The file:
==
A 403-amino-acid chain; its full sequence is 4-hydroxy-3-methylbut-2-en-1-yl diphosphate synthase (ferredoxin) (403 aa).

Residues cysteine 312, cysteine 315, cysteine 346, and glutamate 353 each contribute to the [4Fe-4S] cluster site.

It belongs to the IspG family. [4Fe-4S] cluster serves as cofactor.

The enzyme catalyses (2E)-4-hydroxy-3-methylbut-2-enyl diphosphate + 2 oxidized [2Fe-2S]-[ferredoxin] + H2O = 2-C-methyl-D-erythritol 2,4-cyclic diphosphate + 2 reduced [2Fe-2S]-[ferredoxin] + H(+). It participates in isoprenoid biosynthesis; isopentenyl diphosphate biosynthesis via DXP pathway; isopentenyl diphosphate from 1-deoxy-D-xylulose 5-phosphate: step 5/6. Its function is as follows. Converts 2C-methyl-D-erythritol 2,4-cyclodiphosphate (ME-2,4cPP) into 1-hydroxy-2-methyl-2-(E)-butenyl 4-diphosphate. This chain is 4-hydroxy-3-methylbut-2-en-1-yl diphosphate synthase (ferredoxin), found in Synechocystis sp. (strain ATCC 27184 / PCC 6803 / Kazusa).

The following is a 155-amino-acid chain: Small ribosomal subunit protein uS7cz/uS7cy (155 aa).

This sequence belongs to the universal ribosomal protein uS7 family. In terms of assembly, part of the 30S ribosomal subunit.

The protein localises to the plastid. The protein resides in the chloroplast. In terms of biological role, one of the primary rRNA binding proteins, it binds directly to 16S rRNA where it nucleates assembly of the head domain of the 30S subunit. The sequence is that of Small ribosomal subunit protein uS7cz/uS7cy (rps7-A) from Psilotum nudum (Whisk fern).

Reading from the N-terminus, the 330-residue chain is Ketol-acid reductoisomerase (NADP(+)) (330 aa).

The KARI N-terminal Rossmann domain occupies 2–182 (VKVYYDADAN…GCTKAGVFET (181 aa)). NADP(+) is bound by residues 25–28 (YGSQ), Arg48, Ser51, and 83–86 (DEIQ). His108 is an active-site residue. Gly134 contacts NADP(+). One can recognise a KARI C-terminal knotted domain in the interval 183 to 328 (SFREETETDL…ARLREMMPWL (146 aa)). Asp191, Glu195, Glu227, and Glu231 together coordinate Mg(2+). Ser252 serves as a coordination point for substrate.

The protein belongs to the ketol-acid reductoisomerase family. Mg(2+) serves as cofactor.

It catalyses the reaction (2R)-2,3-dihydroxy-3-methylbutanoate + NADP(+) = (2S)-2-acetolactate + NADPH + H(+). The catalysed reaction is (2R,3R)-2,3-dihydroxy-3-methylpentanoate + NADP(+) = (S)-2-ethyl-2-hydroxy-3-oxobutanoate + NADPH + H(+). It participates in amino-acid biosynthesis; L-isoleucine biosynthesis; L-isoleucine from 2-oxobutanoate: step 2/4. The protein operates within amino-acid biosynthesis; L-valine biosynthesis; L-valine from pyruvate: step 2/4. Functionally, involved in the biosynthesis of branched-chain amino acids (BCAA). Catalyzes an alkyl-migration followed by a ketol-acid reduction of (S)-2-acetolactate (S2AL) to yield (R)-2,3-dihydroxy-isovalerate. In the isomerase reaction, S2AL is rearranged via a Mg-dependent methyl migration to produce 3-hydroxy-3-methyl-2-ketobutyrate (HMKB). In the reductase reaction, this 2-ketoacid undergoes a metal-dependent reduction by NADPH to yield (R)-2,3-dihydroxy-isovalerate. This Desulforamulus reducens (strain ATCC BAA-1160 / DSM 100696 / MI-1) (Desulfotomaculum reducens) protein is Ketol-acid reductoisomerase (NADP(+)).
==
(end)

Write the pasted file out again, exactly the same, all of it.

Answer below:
A 403-amino-acid chain; its full sequence is 4-hydroxy-3-methylbut-2-en-1-yl diphosphate synthase (ferredoxin) (403 aa).

Residues cysteine 312, cysteine 315, cysteine 346, and glutamate 353 each contribute to the [4Fe-4S] cluster site.

It belongs to the IspG family. [4Fe-4S] cluster serves as cofactor.

The enzyme catalyses (2E)-4-hydroxy-3-methylbut-2-enyl diphosphate + 2 oxidized [2Fe-2S]-[ferredoxin] + H2O = 2-C-methyl-D-erythritol 2,4-cyclic diphosphate + 2 reduced [2Fe-2S]-[ferredoxin] + H(+). It participates in isoprenoid biosynthesis; isopentenyl diphosphate biosynthesis via DXP pathway; isopentenyl diphosphate from 1-deoxy-D-xylulose 5-phosphate: step 5/6. Its function is as follows. Converts 2C-methyl-D-erythritol 2,4-cyclodiphosphate (ME-2,4cPP) into 1-hydroxy-2-methyl-2-(E)-butenyl 4-diphosphate. This chain is 4-hydroxy-3-methylbut-2-en-1-yl diphosphate synthase (ferredoxin), found in Synechocystis sp. (strain ATCC 27184 / PCC 6803 / Kazusa).

The following is a 155-amino-acid chain: Small ribosomal subunit protein uS7cz/uS7cy (155 aa).

This sequence belongs to the universal ribosomal protein uS7 family. In terms of assembly, part of the 30S ribosomal subunit.

The protein localises to the plastid. The protein resides in the chloroplast. In terms of biological role, one of the primary rRNA binding proteins, it binds directly to 16S rRNA where it nucleates assembly of the head domain of the 30S subunit. The sequence is that of Small ribosomal subunit protein uS7cz/uS7cy (rps7-A) from Psilotum nudum (Whisk fern).

Reading from the N-terminus, the 330-residue chain is Ketol-acid reductoisomerase (NADP(+)) (330 aa).

The KARI N-terminal Rossmann domain occupies 2–182 (VKVYYDADAN…GCTKAGVFET (181 aa)). NADP(+) is bound by residues 25–28 (YGSQ), Arg48, Ser51, and 83–86 (DEIQ). His108 is an active-site residue. Gly134 contacts NADP(+). One can recognise a KARI C-terminal knotted domain in the interval 183 to 328 (SFREETETDL…ARLREMMPWL (146 aa)). Asp191, Glu195, Glu227, and Glu231 together coordinate Mg(2+). Ser252 serves as a coordination point for substrate.

The protein belongs to the ketol-acid reductoisomerase family. Mg(2+) serves as cofactor.

It catalyses the reaction (2R)-2,3-dihydroxy-3-methylbutanoate + NADP(+) = (2S)-2-acetolactate + NADPH + H(+). The catalysed reaction is (2R,3R)-2,3-dihydroxy-3-methylpentanoate + NADP(+) = (S)-2-ethyl-2-hydroxy-3-oxobutanoate + NADPH + H(+). It participates in amino-acid biosynthesis; L-isoleucine biosynthesis; L-isoleucine from 2-oxobutanoate: step 2/4. The protein operates within amino-acid biosynthesis; L-valine biosynthesis; L-valine from pyruvate: step 2/4. Functionally, involved in the biosynthesis of branched-chain amino acids (BCAA). Catalyzes an alkyl-migration followed by a ketol-acid reduction of (S)-2-acetolactate (S2AL) to yield (R)-2,3-dihydroxy-isovalerate. In the isomerase reaction, S2AL is rearranged via a Mg-dependent methyl migration to produce 3-hydroxy-3-methyl-2-ketobutyrate (HMKB). In the reductase reaction, this 2-ketoacid undergoes a metal-dependent reduction by NADPH to yield (R)-2,3-dihydroxy-isovalerate. This Desulforamulus reducens (strain ATCC BAA-1160 / DSM 100696 / MI-1) (Desulfotomaculum reducens) protein is Ketol-acid reductoisomerase (NADP(+)).